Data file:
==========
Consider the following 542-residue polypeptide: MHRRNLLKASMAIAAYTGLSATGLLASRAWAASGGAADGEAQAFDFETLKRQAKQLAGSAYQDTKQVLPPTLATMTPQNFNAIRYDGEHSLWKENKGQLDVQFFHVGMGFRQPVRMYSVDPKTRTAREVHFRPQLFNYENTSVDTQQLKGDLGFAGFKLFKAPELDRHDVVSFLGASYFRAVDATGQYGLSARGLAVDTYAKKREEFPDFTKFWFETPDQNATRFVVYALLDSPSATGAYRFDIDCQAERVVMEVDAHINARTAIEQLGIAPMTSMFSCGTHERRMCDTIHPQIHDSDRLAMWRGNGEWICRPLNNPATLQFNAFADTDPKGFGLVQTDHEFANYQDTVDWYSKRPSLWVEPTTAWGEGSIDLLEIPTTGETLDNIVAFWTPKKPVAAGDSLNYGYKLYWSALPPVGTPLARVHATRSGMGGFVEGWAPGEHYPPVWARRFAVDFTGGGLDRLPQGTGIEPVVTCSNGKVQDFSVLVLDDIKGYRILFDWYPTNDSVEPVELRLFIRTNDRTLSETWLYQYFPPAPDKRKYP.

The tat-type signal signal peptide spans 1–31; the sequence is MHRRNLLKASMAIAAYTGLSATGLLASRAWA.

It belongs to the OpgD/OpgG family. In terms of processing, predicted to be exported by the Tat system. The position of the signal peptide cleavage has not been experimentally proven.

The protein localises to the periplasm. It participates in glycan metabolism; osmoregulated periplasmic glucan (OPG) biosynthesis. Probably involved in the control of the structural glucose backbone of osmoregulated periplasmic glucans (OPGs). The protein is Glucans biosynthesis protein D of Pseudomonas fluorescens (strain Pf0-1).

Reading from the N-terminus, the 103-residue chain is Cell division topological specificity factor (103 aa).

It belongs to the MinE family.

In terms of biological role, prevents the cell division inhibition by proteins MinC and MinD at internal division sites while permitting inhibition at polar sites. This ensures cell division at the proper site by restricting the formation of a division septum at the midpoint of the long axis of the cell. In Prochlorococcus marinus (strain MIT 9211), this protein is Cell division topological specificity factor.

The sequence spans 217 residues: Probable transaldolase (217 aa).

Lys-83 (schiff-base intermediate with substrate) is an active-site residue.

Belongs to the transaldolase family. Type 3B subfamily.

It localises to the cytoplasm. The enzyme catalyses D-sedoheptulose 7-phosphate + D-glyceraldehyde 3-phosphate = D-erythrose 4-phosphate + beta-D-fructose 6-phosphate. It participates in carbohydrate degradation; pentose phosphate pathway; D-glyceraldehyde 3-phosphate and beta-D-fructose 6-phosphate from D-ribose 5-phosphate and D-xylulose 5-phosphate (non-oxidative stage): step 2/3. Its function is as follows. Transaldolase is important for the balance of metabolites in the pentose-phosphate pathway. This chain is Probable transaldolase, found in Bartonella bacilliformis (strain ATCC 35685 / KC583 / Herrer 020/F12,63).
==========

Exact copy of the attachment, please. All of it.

Consider the following 542-residue polypeptide: MHRRNLLKASMAIAAYTGLSATGLLASRAWAASGGAADGEAQAFDFETLKRQAKQLAGSAYQDTKQVLPPTLATMTPQNFNAIRYDGEHSLWKENKGQLDVQFFHVGMGFRQPVRMYSVDPKTRTAREVHFRPQLFNYENTSVDTQQLKGDLGFAGFKLFKAPELDRHDVVSFLGASYFRAVDATGQYGLSARGLAVDTYAKKREEFPDFTKFWFETPDQNATRFVVYALLDSPSATGAYRFDIDCQAERVVMEVDAHINARTAIEQLGIAPMTSMFSCGTHERRMCDTIHPQIHDSDRLAMWRGNGEWICRPLNNPATLQFNAFADTDPKGFGLVQTDHEFANYQDTVDWYSKRPSLWVEPTTAWGEGSIDLLEIPTTGETLDNIVAFWTPKKPVAAGDSLNYGYKLYWSALPPVGTPLARVHATRSGMGGFVEGWAPGEHYPPVWARRFAVDFTGGGLDRLPQGTGIEPVVTCSNGKVQDFSVLVLDDIKGYRILFDWYPTNDSVEPVELRLFIRTNDRTLSETWLYQYFPPAPDKRKYP.

The tat-type signal signal peptide spans 1–31; the sequence is MHRRNLLKASMAIAAYTGLSATGLLASRAWA.

It belongs to the OpgD/OpgG family. In terms of processing, predicted to be exported by the Tat system. The position of the signal peptide cleavage has not been experimentally proven.

The protein localises to the periplasm. It participates in glycan metabolism; osmoregulated periplasmic glucan (OPG) biosynthesis. Probably involved in the control of the structural glucose backbone of osmoregulated periplasmic glucans (OPGs). The protein is Glucans biosynthesis protein D of Pseudomonas fluorescens (strain Pf0-1).

Reading from the N-terminus, the 103-residue chain is Cell division topological specificity factor (103 aa).

It belongs to the MinE family.

In terms of biological role, prevents the cell division inhibition by proteins MinC and MinD at internal division sites while permitting inhibition at polar sites. This ensures cell division at the proper site by restricting the formation of a division septum at the midpoint of the long axis of the cell. In Prochlorococcus marinus (strain MIT 9211), this protein is Cell division topological specificity factor.

The sequence spans 217 residues: Probable transaldolase (217 aa).

Lys-83 (schiff-base intermediate with substrate) is an active-site residue.

Belongs to the transaldolase family. Type 3B subfamily.

It localises to the cytoplasm. The enzyme catalyses D-sedoheptulose 7-phosphate + D-glyceraldehyde 3-phosphate = D-erythrose 4-phosphate + beta-D-fructose 6-phosphate. It participates in carbohydrate degradation; pentose phosphate pathway; D-glyceraldehyde 3-phosphate and beta-D-fructose 6-phosphate from D-ribose 5-phosphate and D-xylulose 5-phosphate (non-oxidative stage): step 2/3. Its function is as follows. Transaldolase is important for the balance of metabolites in the pentose-phosphate pathway. This chain is Probable transaldolase, found in Bartonella bacilliformis (strain ATCC 35685 / KC583 / Herrer 020/F12,63).